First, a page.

Arts

Arts and culture

The Truer Truth: Fact or Fiction?

We frequently hear writers talk about what is real versus what is true. But when is reality too limiting to illuminate the truth? And are some “true” stories more suited to a fictional or a nonfictional telling than others? Three authors discuss the risks and rewards of writing the stories of their lives as memoir versus fiction.

Panelists: Sandra Tsing Loh, David Lipsky, Pam Houston

Moderator: Andrew Travers
 

Kent Haruf’s honors include a Whiting Foundation Award, a Stegner Award, a Frank Waters Award, and a special citation from the PEN/Hemingway Foundation. His novel Plainsong won the Mountains & Plains Booksellers Award and was a finalist for the National Book Award, the Los Angeles Times Book Prize, and the New Yorker Book Award. He lives with his wife, Cathy, in his native Colorado.  His most recent novel is Benediction.

Del Harrow, a ceramicist and Assistant Professor of Art at Colorado State University, taught a two-week workshop at Anderson Ranch titled "Digital Clay". The workshop studied the "hybrid" technique of combining technology and computer design with ceramics. Harrow explains the process, the results, and his personal inspirations. Del Harrow's work can be seen at his website: http://www.delharrow.net.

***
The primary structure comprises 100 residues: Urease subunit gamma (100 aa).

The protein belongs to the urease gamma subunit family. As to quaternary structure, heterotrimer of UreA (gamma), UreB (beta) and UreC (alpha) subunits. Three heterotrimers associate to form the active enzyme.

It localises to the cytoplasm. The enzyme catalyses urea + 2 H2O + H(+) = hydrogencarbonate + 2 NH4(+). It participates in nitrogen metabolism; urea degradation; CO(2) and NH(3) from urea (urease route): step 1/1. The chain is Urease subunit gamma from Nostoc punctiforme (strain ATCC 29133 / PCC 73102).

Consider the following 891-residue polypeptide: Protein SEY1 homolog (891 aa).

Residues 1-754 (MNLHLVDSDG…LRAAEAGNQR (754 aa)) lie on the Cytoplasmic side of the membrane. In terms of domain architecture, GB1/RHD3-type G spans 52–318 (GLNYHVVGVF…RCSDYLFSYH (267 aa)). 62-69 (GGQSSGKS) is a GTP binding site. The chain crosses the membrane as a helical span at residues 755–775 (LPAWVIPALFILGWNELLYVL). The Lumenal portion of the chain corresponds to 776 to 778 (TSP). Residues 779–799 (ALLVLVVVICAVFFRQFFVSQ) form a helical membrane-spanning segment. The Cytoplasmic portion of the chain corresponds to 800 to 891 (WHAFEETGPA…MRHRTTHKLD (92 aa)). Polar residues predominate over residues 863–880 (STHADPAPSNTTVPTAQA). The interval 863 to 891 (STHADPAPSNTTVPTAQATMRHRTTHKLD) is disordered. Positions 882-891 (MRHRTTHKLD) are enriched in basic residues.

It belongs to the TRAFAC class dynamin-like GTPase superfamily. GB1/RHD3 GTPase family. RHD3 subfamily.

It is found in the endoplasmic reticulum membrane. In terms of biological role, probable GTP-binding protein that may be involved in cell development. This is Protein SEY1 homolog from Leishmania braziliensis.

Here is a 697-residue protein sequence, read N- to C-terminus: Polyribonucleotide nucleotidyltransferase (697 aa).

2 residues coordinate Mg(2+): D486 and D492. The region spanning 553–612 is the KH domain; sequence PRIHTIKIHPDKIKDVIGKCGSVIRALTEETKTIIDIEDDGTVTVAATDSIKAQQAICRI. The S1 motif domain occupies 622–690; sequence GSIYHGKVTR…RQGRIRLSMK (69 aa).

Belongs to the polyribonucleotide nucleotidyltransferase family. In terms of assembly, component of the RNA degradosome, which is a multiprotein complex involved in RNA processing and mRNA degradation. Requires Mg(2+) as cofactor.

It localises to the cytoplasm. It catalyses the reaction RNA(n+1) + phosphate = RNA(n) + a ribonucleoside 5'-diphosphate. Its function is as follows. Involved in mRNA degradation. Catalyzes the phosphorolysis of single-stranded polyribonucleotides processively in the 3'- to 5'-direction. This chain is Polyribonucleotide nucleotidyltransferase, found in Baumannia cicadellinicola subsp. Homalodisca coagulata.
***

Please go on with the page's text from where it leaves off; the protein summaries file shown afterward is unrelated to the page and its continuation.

Visit www.andersonranch.org to see the list of summer workshops and for more information.

Among the many tables inside the tents for FOOD & WINE at Wagner Park is one for the Francis Ford Coppola Winery.

Coppola, an Oscar winning filmmaker, has owned his own winery since 1975. Corey Beck is Director of Winemaking for the Francis Ford Coppola Winery. He talks about Coppola's approach to wine, food, film, the arts and more. Also, Beck gives recommendations for pairings with some of Coppola's well-known films including "The Godfather", "The Conversation", "Apocalypse Now" and "One from the Heart".
 

Elise Thatcher

It’s coming down to the wire for the new Aspen Music Festival and School. Workers are cranking on finishing up construction and landscaping for the sixty-five million dollar project. It’s supposed to be mostly done by this Friday. Aspen Public Radio’s Elise Thatcher toured the new digs last week has this report.

Alan Fletcher is President and CEO of the Aspen Music Festival and School. He carefully tip-toes his way across fresh dirt, pipelines and around a pond...finally he stops and points toward three striking buildings that overlook the water.

Pages